Basketball players are made in the summer
Special to the Post Independent
Hoop D’Ville coming July 20 to Sayre Park
Mike Picore’s 12th-annual summer basketball festival will be held at Sayre Park on Saturday, July 20. The 4-on-4 tournament features some of the best teams in the area. Put on some sunscreen, pack up the cooler, and get to Sayre for a day of roundball viewing at its best.
As a boy, growing up in Clemson, South Carolina, Pete Maravich would go to the Saturday afternoon double feature at the local theatre and dribble his basketball on the carpeted aisle throughout the first movie with his right hand, then switch to the opposite aisle and do the same with his left hand during the second feature. On the way home, Pistol Pete would continue his homework basketball by walking the railroad tracks while dribbling the ball along each wooden plank between the rails, alternating hands as he moved toward home.
Maravich is the leading scorer in college basketball history.
The great skywalker, David Thompson, would leave home in the afternoon and practice between 2 to 4 hours each day on the outdoor courts at Crest High School in his hometown of Shelby, N.C. Thompson, with his 44 inch vertical leap, could always jump over opponents, but he credits those long hours of shooting and dribbling under the summer sun with his development as a player.
Thompson was an All-American at North Carolina State and a star in the ABA and NBA with the Denver Nuggets.
Basketball in the summer has always been what separates the good ones from the great.
Those who are willing to put in the endless hours on the asphalt dribbling the ball and shooting countless jumpers are the ones who will shine when the snow starts to fall.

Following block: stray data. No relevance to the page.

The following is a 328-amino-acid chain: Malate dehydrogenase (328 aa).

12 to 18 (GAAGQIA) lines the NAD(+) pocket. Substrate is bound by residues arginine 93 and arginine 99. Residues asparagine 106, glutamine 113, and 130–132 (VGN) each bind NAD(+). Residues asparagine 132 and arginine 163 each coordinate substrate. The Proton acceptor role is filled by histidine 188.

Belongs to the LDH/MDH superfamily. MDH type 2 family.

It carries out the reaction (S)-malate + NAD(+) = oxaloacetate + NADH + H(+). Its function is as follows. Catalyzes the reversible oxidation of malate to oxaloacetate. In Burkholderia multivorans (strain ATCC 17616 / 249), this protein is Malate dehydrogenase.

As I sat in the stands last month during the recent Hot Springs Hoopla girls summer basketball tournament at Glenwood High School, I realized how many summer games are available to players, and coaches, in this modern era of hoops. With tournaments and summer team camps, kids can play up to an entire season’s worth of games, and then some, just during the month of June.
The participation is high for these summer events for both boys and girls. It’s all organized and it’s fun to be with your team and develop that group cohesiveness.
The bothersome part to me is that I don’t see many youngsters out honing the individual skills on the outdoor courts anymore. I think this is reflected in the lack of pure shooters in the game today. Basketball has become more of a muscle game. Slash to the basket and hope to draw a foul.
When I played at Glenwood High in the late 1970’s, we only had open gym in the evenings and the Sayre Park courts. But as I think back, I believe we were the lucky ones. We shot for hours on end, and then chose teams and went at each other pretty hard, making for some pretty good games and developing some pretty fair players.
My senior year, I would go to Sayre at lunchtime with my buddy Wes Pollock, and we would shoot jumpers while eating our lunch. I would shoot 25 jumpers, and then rebound for Wes while he did the same until we each got in 100 shots, all the while enjoying one of my dad’s salami and cheese sandwiches.
It was fun. I never considered those hours of hoops work. Neither did all the people who were around me.
I recently read an old Sports Illustrated clipping from the summer of 1973. The SI reporter was talking to star Providence College point guard Ernie DiGregorio. Ernie D. was asked why he practically lived at the outdoor courts at Providence. His reply was something the basketball junkies of my generation could relate to.
“I’ll practice in the sun, the rain, and the snow with gloves on. I’ll never stop. This is my passion,” said DiGregorio. ‘Watching all those Providence fans go crazy when we win is something I’ll never forget.”
Ernie D. was a magician with a basketball in his hands. No wonder those Providence fans went wild.
Mike Vidakovich is a freelance writer from Glenwood Springs. His column appears on the first Monday of each month.
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Fans, players and coaches on both sides of Stubler Memorial Field seemed to know it would come down just the way it did, regardless of who had the ball at the end.